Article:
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Jul 12, 2019

EU to run war games to prepare for Russian and Chinese cyber-attacks

Posted by in category: cybercrime/malcode

Last week the EU’s leaders committed at a summit in Brussels to “a coordinated response to hybrid and cyber-threats” and asked the European commission and member states to “work on measures to enhance the resilience and improve the security culture” of the bloc.

Ministers to be put in fictional scenarios after series of hacking incidents.

Jul 12, 2019

First evidence of chronic pain in insects points to a root cause in humans

Posted by in category: biotech/medical

The drugs we’ve developed to help us deal with chronic pain largely focus on suppressing its symptoms, rather than eliminating its underlying causes. By studying the way pain works in injured fruit flies, scientists have for the first time uncovered evidence that its effects can be long-lasting, something they say opens up new opportunities for more effective treatments in humans.

Jul 12, 2019

Inside Starshot, the audacious plan to shoot tiny ships to Alpha Centauri

Posted by in category: space travel

Starshot wants to build the world’s most powerful laser and aim it at the closest star. What could go wrong?

Jul 11, 2019

Discovered: A new way to measure the stability of next-generation magnetic fusion devices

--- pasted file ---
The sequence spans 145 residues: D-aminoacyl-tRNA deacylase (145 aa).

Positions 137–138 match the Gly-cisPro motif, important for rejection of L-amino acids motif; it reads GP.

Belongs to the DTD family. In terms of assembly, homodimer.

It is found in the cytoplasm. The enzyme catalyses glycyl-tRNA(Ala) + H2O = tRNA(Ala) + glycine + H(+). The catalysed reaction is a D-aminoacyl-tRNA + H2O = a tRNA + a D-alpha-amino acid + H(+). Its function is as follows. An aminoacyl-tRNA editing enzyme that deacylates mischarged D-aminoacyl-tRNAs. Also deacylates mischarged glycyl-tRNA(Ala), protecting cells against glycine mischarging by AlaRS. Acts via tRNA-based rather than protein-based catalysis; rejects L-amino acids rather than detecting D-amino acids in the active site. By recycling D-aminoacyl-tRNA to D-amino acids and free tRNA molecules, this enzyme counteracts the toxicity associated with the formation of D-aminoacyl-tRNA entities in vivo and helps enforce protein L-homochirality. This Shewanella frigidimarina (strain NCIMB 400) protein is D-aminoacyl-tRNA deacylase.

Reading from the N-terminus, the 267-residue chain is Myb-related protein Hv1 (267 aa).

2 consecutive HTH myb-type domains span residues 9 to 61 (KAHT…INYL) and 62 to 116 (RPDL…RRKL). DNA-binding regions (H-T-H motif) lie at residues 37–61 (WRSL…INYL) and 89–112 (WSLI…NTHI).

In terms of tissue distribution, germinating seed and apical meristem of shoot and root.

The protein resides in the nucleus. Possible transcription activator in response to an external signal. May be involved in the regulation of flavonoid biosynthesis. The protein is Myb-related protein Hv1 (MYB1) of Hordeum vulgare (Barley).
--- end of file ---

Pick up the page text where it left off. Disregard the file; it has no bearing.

Posted by in categories: mapping, nuclear energy, space

Scientists seeking to bring to Earth the fusion that powers the sun and stars must control the hot, charged plasma—the state of matter composed of free-floating electrons and atomic nuclei, or ions—that fuels fusion reactions. For scientists who confine the plasma in magnetic fields, a key task calls for mapping the shape of the fields, a process known as measuring the equilibrium, or stability, of the plasma. At the U.S. Department of Energy’s (DOE) Princeton Plasma Physics Laboratory (PPPL), researchers have proposed a new measurement technique to avoid problems expected when mapping the fields on large and powerful future tokamaks, or magnetic fusion devices, that house the reactions.

Neutron bombardments

Such tokamaks, including ITER, the large international experiment under construction in France, will produce neutron bombardments that could damage the interior diagnostics now used to map the fields in current facilities. PPPL is therefore proposing use of an alternative diagnostic system that could operate in high-neutron environments.

Jul 11, 2019

A new path to understanding second sound in Bose-Einstein condensates

Posted by in category: quantum physics

There are two sound velocities in a Bose-Einstein condensate. In addition to the normal sound propagation there is second sound, which is a quantum phenomenon. Scientists in Ludwig Mathey’s group from the University of Hamburg have put forth a new theory for this phenomenon.

When you jump into a lake and hold your head under water, everything sounds different. Apart from the different physiological response of our ears in air and water, this derives from the different sound propagation in water compared to air. Sound travels faster in water, checking in at 1493 m/s, on a comfortable summer day of 25°C. Other liquids have their own sound velocity, like alcohol with 1144 m/s, and helium, if you go to a chilling −269°C for its liquefied state, with 180 m/s.

These liquids are referred to as classical liquids, examples for one of the primary states of matter. But if we cool down that helium a few degrees more, something dramatic happens, it turns into a quantum liquid. This macroscopic display of quantum mechanics is a , a liquid that flows without friction.